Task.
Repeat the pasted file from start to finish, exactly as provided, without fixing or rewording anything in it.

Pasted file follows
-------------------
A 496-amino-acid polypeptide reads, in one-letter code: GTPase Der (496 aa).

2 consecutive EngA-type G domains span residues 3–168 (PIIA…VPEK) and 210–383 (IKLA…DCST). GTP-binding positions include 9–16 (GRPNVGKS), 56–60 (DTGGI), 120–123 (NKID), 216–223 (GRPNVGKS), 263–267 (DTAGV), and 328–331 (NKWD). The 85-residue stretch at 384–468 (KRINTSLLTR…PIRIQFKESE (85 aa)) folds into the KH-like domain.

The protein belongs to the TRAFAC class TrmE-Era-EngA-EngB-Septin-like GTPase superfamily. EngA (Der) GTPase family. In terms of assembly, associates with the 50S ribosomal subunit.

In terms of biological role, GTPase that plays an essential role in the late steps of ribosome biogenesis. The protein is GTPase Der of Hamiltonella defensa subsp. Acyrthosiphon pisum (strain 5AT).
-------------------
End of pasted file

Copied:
A 496-amino-acid polypeptide reads, in one-letter code: GTPase Der (496 aa).

2 consecutive EngA-type G domains span residues 3–168 (PIIA…VPEK) and 210–383 (IKLA…DCST). GTP-binding positions include 9–16 (GRPNVGKS), 56–60 (DTGGI), 120–123 (NKID), 216–223 (GRPNVGKS), 263–267 (DTAGV), and 328–331 (NKWD). The 85-residue stretch at 384–468 (KRINTSLLTR…PIRIQFKESE (85 aa)) folds into the KH-like domain.

The protein belongs to the TRAFAC class TrmE-Era-EngA-EngB-Septin-like GTPase superfamily. EngA (Der) GTPase family. In terms of assembly, associates with the 50S ribosomal subunit.

In terms of biological role, GTPase that plays an essential role in the late steps of ribosome biogenesis. The protein is GTPase Der of Hamiltonella defensa subsp. Acyrthosiphon pisum (strain 5AT).